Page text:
Grammar Note: 途端 may also be used in the sense of instantly and can be seen with such statements.

As seen in the example sentences, though, ~た途端(に)can’t be used when something volitional occurs. So, although a situation may be unexpected, you would need to use a phrase like ~たら、すぐに if you are using a verb of volition.

17. ベルが鳴ったら、すぐに外に出てください。
When the bell rings, immediately go outside.


Perhaps because it is rarely treated separately in grammar discussions, students have a hard time knowing how to use this phrase. This describes something happening that causes a sense of surprise, similar to ~た途端(に), which follows after an event described in the first clause. Transitivity, though, is clearly different as ~た途端(に)is used with transitive expressions, but this phrase does not have that requirement.

You cannot use this phrase for yourself. At times it may be best to use ~かと思ったら instead. Sentences of command, negation, or will appear afterwards. For some people, when the event is not of the future or going back and forth in a way that means the first action may happen again in the “future”, then the use of ~かと思うと is somewhat unnatural and should be replaced with ~かと思ったら. So, for the sentences below regarding weather, you can paraphrase with the latter and have no problem.


18. 雨が降ってきたかと{思うと ?/〇・思ったら 〇}、もう止んだ。
      Just when I thought it had started to rain, it stopped.

19. 空が曇ってきたと{思うと ?/〇・思ったら 〇}、突然大雨になった。
      Just when I thought it got cloudy, it started to rain heavily.  

20. 彼女はA君のことを好きだと言っていたかと思うと、次はB君が好きだと言い出し、何を考えているのかよく分からない。
Just as I had thought she said she liked A-kun, she then stated that she liked B-kun, and so I don’t know what she’s thinking.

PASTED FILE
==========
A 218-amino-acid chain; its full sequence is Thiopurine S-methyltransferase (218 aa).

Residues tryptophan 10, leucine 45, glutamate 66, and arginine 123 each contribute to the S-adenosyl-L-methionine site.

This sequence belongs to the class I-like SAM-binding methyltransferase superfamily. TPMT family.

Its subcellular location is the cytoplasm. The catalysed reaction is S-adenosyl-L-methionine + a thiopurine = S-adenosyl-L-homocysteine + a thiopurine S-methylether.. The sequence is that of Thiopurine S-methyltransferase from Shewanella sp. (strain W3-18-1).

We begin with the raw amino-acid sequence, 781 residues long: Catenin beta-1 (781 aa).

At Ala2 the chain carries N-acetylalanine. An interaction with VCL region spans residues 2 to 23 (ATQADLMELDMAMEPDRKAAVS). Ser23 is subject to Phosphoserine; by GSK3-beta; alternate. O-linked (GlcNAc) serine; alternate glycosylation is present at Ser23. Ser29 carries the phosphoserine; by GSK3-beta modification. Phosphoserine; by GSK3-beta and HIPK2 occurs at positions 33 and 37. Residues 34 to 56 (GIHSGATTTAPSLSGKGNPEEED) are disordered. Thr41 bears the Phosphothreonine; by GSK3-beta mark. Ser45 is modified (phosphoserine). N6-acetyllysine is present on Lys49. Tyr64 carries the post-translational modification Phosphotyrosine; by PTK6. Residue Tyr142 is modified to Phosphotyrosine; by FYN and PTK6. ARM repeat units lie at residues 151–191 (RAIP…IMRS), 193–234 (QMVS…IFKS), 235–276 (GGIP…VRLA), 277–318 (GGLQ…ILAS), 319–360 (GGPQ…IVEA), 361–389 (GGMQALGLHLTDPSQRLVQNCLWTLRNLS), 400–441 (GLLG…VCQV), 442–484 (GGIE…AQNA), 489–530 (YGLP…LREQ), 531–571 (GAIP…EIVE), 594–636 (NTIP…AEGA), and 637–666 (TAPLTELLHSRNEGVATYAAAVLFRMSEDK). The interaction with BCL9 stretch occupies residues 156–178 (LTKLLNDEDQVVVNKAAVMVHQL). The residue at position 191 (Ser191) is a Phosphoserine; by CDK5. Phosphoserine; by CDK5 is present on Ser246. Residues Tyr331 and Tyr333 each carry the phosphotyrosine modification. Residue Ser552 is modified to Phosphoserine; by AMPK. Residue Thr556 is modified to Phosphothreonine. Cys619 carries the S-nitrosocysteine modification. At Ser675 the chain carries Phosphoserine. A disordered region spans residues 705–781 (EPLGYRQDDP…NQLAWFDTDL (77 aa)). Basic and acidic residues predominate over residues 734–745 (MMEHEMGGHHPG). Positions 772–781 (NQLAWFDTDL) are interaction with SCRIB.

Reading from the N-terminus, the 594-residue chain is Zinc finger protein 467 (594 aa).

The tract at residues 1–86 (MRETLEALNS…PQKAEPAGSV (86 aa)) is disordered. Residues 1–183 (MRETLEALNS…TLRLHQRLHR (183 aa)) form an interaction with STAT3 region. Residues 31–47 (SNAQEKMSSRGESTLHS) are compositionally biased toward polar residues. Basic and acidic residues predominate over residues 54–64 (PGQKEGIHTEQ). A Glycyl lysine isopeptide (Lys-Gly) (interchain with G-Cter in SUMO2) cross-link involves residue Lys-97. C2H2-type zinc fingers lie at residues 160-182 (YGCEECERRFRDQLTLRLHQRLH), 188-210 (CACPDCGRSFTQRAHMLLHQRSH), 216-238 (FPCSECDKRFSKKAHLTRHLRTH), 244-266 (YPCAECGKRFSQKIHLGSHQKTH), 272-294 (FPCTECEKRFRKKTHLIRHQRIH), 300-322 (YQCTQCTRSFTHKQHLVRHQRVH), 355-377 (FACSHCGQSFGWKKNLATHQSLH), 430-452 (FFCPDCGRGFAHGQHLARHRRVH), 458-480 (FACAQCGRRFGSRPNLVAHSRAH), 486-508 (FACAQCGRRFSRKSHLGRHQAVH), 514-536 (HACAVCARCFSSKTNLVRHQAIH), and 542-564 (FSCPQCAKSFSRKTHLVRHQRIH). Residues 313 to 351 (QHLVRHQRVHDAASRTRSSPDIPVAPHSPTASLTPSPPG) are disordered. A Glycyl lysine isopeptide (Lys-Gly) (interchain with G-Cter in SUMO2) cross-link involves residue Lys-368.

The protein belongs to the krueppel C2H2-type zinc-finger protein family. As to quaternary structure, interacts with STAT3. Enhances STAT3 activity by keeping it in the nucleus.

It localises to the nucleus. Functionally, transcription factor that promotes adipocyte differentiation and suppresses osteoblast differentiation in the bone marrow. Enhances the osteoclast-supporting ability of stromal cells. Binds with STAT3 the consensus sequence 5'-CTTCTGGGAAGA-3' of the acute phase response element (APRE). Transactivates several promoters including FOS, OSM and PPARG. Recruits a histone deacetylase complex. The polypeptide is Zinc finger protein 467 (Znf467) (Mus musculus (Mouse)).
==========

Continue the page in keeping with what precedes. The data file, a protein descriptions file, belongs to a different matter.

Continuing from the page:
22. うちの子供は帰ってきたかと{思うと ?/〇・思ったら 〇}、もう外に遊びに行った。
The kids had already gone to play outside just when I thought they had come home.


As a regular noun, 次第 means “course of events”. It is seen after nouns a lot, especially Sino-Japanese words, but also after the 連用形 of verbs.

When it attaches to other nouns, it often means “depending on”. As such, when after the 連用形 of a verb, it may show that something is dependent on an action in question.

23. 請求せいきゅうがあり次第だ。
It’s on demand.

24. 物事は状況次第。
Circumstances alter cases.

25. こういう次第だ。
This is how it stands.

26. 万事は君の(この)取り扱い方次第だ。
It depends on the way you handle it.

27. 天気の様子次第で行くかどうか決めるんだ。
I’m going to decide on whether to go or not depending on the weather condition.

28. 大統領が決心するかどうかはそれ次第だ。
The president’s resolution depends on this.

29. 豊作になるかどうかは天気次第です。
An abundant harvest is dependent on the weather.

30. 結果は君次第だ。
The results depend on you.

31. 昇進できるかどうかは能力次第だ。
Promotion is dependent on one’s ability.  

 連用形 + 次第

It may also be used with the 連用形 of a verb to show what happens “as soon as…”. This is in the sense that right after something realizes, one does the next action. Thus, the second clause following must be a verb of volition in regards to the speaker. This separates it quite well from the other “as soon as” phrases in this lesson.

32. 着き次第、被災地に援助します。
As soon as we arrive, we will aid in the disaster area.

33. 手当たり次第に食べ物を買いめる。
To buy up food as it is made available.

34. 満員になり次第締め切ろう。
Let’s close up as soon as we become a full house.

35. 我々は雪がやみ次第、作業を再び始めるつもりです。
We plan to resume operations as soon as it stops snowing.

 Adverbial 次第に

Lastly, 次第に is an adverb meaning “gradually”, “finally”, or “in order”. 

36. 機械は{次第にだんだんと}すたれていくだろう。
Machines will gradually go out of date.

37. 騒音そうおんが次第に消えてゆく。
Noise will gradually fade away.